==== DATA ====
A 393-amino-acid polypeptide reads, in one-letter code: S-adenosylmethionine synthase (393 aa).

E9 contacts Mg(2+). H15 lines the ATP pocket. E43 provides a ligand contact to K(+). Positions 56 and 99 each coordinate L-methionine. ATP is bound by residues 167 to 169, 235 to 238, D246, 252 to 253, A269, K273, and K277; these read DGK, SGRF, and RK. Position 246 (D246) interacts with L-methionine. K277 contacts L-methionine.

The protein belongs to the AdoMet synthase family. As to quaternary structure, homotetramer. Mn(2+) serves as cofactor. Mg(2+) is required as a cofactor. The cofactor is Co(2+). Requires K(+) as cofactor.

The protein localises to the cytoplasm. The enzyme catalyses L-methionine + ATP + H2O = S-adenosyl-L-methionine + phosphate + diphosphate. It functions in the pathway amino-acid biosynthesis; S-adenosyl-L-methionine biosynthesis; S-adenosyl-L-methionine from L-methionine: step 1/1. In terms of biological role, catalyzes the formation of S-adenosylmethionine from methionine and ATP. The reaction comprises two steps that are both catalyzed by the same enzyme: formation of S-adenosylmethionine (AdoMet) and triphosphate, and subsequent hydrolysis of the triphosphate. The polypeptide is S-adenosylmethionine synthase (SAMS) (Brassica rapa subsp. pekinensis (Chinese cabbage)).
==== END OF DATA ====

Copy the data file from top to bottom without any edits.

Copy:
A 393-amino-acid polypeptide reads, in one-letter code: S-adenosylmethionine synthase (393 aa).

E9 contacts Mg(2+). H15 lines the ATP pocket. E43 provides a ligand contact to K(+). Positions 56 and 99 each coordinate L-methionine. ATP is bound by residues 167 to 169, 235 to 238, D246, 252 to 253, A269, K273, and K277; these read DGK, SGRF, and RK. Position 246 (D246) interacts with L-methionine. K277 contacts L-methionine.

The protein belongs to the AdoMet synthase family. As to quaternary structure, homotetramer. Mn(2+) serves as cofactor. Mg(2+) is required as a cofactor. The cofactor is Co(2+). Requires K(+) as cofactor.

The protein localises to the cytoplasm. The enzyme catalyses L-methionine + ATP + H2O = S-adenosyl-L-methionine + phosphate + diphosphate. It functions in the pathway amino-acid biosynthesis; S-adenosyl-L-methionine biosynthesis; S-adenosyl-L-methionine from L-methionine: step 1/1. In terms of biological role, catalyzes the formation of S-adenosylmethionine from methionine and ATP. The reaction comprises two steps that are both catalyzed by the same enzyme: formation of S-adenosylmethionine (AdoMet) and triphosphate, and subsequent hydrolysis of the triphosphate. The polypeptide is S-adenosylmethionine synthase (SAMS) (Brassica rapa subsp. pekinensis (Chinese cabbage)).